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113 Results

  • How to Keep Divorce from Ruining Your Client's Financial Future

    Product not yet rated

    Divorce can hurt not just income but credit standing and retirement savings as well. It’s important that you help your clients understand how these issues are likely to affect them, so they can prepare themselves as they transition into the next chapter of their lives.

  • IRA Contributions and the Divorced Individual: How to Advise Clients

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    Once a marriage has ended and spouses are no longer required to file a joint tax return, many believe the opportunity to contribute to a retirement plan or IRA may no longer be available to a non-working spouse. Fortunately, the tax code includes ‘alimony received’ in the definition of compensation eligible in determining whether one can make an IRA contribution. Thus, a divorced spouse receiving alimony (or separate maintenance payments received under a decree of divorce or separate maintenance agreement) can indeed make a contribution to an IRA account and save for retirement.

  • Looking Within The Anatomy of a Divorce Financial Analysis Practice

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    In this article, we will explore divorce financial analysis work from the lens of the practitioner, specifically focusing on how the business framework, harnessing and maintaining our mental health, and developing strategic partnerships can help our businesses thrive.​

  • Post-Divorce Financial Planning: Focusing on What's Next

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    For the most part, once the documents have been submitted for the judge’s signature, the family law lawyer’s job is pretty much done, and the client may not wish to pay lawyers fees to take care of all that follows. As transition experts, CDFA professionals can explore the many ways to assist our clients to move forward with their lives. We are specially trained to deal with these issues and can seamlessly step in to finish what has been brought to a legal conclusion.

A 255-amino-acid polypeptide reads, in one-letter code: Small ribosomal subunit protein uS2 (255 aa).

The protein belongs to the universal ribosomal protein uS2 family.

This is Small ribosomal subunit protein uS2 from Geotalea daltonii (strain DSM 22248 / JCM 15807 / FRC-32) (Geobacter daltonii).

• After the Final Settlement: Post-Divorce Checklists and Business Development Opportunities

    Product not yet rated Recorded On: 11/15/2016

    Whether a CDFA professional was involved in divorce financial planning prior to the settlement or not, this is an opportunity for CDFA professionals to show off financial planning skills and reveal wealth management opportunities. Pam Friedman, CFP, CDFA shares with us her post-divorce experiences, checklists, and ideas to help you market a post-divorce practice to attorneys and paralegals.

  • Perils of High Net Worth Parenting

    Product not yet rated Recorded On: 10/25/2016

    It may sound improbable, but emotional and psychological outcomes for children from wealthy, educated, two-income households are now below those outcomes for inner-city poor children. This presentation attempts to explain this phenomenon and provide solutions. Additionally, ramifications for high net-worth divorces are discussed. Don't miss this enlightening session!

  • Becoming a Guidepost: 5 Practice Building Tips

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    As an advisor, you can’t just swoop in at the end of a divorce, hoping that the business becomes yours. From day one in the divorce process, the divorcing woman is facing all kinds of challenges in every part of her life. She is about to make what might be the biggest decisions of her life at the most vulnerable time. Your role is to make her transition as smooth as possible and help her avert lifelong disaster. By taking the time to be her guidepost on all fronts, your transition from friendly adviser to financial adviser will be a natural one.

  • Divorcing After 50: Make Finances Your Top Priority

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    Divorce after 50 can involve significant assets. Divorces among couples in this age group may have significant assets at stake. At the same time, it is not unusual for one spouse to have a lack of in-depth knowledge about the family’s finances. In those circumstances, the non-moneyed spouse may not be aware of what a fair settlement should be.

  • Long-Term Care Insurance and Divorce: A Conversation Worth Having

    Chances are, some of your clients are in the midst of a divorce. In fact, you often may be asked to help sort out their life and health insurance plans, which are common negotiating points in divorce agreements. But it’s easy to overlook long-term care insurance (LTCi) when clients don’t already have coverage. You can perform an important service for your clients by raising the issue of long-term care planning with those who are divorcing or recently divorced.

  • Marital Agreements: Wealth Conservation Tool for Estate Plans

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    Paul Simon told us there are “fifty ways to leave your lover.” Only two choices are available, however, for “ways to leave a marriage”—divorce or death. With that in mind, estate planners should not overlook that divorce planning is a component of financial planning.